Runes of Magic provides no-cost ticket to fantasy realm
Mar 1, 2009, 15:32 GMT
Hamburg - At least 11.5 million people try to take over the world regularly albeit they're trying to conquer a virtual one. Their numbers reflect how many players pay monthly subscription fees for the online role playing game (RPG) World of Warcraft. Yet after more than four years in the Warcraft's realm of Azeroth, some players may be asking themselves whether online RPGs are anything other than cold, hard commercialism, designed only to lure subscribers to pay real money for months on end.
While there have been serious attempts to establish different payment models, no one has toppled the Warcraft empire. The latest attempt is on the horizon, though: Runes of Magic will be available completely free of charge. Even so, its developers hope to earn money from the game and their chances are not bad either.
The game itself, written by the Taiwanese development house Runewake Entertainment, is based on the standard online role playing game principle. The character is created at the start of the game. The player is then led through the world using the mouse, completing quests and destroying monsters with the goal of rise from the initial level 1 to the maximum level 50. The events take place against a medieval backdrop, with various clichés from the fantasy world.
Even so, there are several new wrinkles compared with the many preceding games. So far, commercial titles have managed to take advantage of a large, dedicated base of developers to set the quality benchmarks in terms of regular improvements and expansions. Any free-to-play titles tended to be poor cousins, with the lack of commercial funding reflected in the low quality. Runes of Magic is attempting to link the two extremes: the complexity of a pay title with the chance to keep your wallet intact.
As one might imagine, though, the entire endeavour is not powered by philanthropy. The game's creators do indeed hope to ring in some cash through their work. The gateway here is a virtual supermarket known as an item shop. Real life money can be used to purchase objects there - some useful, some less so. If the player gets tired of spending a few minutes walking through landscape after landscape between destinations, they can instead rent or even buy a virtual horse. The game's own internal money, measured in terms of diamonds, can also be purchased this way. Some items cost just a few cents, others several dollars.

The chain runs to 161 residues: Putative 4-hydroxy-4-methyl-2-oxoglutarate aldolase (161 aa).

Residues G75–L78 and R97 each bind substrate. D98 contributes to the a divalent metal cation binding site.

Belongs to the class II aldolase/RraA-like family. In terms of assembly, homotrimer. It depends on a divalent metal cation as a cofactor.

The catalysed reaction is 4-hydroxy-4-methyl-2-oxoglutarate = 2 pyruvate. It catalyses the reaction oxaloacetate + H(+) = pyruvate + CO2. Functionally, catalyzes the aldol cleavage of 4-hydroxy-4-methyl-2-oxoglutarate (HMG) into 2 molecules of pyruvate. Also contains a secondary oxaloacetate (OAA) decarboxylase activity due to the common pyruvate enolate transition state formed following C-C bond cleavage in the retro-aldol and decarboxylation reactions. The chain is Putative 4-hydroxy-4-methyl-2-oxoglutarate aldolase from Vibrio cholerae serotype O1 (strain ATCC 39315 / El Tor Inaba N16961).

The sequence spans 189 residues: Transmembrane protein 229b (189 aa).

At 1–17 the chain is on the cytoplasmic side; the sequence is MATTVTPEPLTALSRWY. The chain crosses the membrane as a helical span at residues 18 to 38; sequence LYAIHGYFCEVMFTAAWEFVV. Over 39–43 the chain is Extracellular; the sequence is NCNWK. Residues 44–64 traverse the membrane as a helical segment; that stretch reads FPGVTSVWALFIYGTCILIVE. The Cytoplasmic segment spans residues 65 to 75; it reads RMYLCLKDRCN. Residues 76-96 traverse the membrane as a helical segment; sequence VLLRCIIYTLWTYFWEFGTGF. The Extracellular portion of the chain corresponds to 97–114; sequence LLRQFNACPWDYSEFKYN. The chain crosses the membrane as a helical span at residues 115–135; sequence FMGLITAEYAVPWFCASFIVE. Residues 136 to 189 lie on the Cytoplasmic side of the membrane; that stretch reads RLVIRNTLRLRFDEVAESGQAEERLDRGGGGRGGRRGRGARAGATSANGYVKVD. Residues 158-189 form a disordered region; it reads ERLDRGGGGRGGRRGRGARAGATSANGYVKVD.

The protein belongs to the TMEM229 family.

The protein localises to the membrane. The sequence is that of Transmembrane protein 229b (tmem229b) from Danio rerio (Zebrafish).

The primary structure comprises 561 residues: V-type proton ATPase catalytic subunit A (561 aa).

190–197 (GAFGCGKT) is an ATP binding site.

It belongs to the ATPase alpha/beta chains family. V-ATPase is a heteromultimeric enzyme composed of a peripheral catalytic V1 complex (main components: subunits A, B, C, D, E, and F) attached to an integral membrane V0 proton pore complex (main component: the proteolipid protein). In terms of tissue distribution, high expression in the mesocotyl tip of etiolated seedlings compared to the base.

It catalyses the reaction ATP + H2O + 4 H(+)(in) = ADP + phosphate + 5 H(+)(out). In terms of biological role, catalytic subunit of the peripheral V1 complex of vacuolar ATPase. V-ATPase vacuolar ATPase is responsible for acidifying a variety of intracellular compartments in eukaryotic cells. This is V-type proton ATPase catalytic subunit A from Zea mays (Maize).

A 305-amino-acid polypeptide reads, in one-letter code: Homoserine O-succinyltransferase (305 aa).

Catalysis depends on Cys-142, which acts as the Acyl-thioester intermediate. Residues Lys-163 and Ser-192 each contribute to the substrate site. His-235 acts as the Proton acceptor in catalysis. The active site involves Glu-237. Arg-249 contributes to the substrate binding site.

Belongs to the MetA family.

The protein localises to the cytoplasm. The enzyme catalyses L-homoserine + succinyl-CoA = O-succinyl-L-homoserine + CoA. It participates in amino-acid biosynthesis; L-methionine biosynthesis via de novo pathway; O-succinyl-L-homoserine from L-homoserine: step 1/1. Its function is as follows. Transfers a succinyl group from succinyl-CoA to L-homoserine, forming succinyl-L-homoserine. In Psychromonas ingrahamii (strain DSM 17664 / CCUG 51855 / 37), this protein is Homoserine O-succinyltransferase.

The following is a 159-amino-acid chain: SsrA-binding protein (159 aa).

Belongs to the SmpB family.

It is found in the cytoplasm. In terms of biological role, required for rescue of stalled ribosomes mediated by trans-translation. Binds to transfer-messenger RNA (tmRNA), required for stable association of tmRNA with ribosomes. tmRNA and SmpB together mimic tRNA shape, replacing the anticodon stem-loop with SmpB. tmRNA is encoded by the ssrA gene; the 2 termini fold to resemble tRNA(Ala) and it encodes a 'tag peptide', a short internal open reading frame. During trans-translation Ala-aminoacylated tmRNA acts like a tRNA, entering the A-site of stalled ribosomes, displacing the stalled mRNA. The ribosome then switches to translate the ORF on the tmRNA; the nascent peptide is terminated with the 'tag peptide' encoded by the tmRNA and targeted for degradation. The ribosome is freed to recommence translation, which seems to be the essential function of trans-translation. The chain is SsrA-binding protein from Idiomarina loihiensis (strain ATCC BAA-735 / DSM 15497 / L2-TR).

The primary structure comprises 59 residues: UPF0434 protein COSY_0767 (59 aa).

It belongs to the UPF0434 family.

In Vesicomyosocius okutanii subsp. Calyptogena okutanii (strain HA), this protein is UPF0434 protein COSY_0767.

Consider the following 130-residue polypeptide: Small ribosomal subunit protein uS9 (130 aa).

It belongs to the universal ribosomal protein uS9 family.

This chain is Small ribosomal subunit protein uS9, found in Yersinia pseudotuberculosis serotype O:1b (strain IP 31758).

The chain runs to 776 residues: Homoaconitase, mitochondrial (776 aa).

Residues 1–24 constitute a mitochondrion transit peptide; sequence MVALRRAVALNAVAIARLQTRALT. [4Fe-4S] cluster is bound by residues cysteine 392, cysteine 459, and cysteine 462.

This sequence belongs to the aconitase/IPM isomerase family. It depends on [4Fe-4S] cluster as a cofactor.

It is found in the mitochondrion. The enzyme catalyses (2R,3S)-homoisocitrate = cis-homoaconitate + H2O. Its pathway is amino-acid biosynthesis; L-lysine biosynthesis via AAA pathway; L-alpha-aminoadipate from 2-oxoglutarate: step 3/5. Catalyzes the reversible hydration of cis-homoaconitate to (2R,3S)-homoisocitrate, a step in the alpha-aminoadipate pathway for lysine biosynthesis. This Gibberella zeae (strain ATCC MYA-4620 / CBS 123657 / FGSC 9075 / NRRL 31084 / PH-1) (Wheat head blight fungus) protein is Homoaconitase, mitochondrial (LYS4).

The game's publishers are promising that no items will be available for sale that affect a level playing field between players willing to spend real money and those who are not. Yet this has also led to a heated discussion, especially in the site's German forum, as to the truth of this promise or whether purchased equipment inherently leads to advantages.
Apart from these considerations, however, Runes of Magic does provide several features long desired even by players of the commercial titles. One is housing. While many other games simply leave their players homeless, here four walls of one's own - including a maid - are standard. The same applies to a craftsman system for creating goods and objects. There are also new elements to the character design and class selection process. Instead of being 'just' a knight or mage, it is now possible to become a sort of dual-specialists such as a knight with some magical talents.
Runes of Magic is slated to go live on March 19. At present, it is being put through what developers call the 'open beta.' That means that the software is freely available at http://www.runesofmagic.com for download, installation, registration and play. Yet during this stage, the developers make no bones that some rough edges still exist. The players are non-paid testers.
Interest has been intense with some 450,000 players already registered so far. And even industry journals have been impressed. The Munich-based Gamestar reviewed the title in a recent edition, questioning whether Runes of Magic can compete with the big boys. Its preliminary verdict can be summed up with, 'Oh yes, it can!'
This only holds true, if the beta software actually installs properly. There are numerous reports in official forums of problematic installations. In part this is because Runes of Magic requires the latest graphics card drivers, as well as current updates in the depths of the OS. Even those who are handy with a sword need some computer skills as well.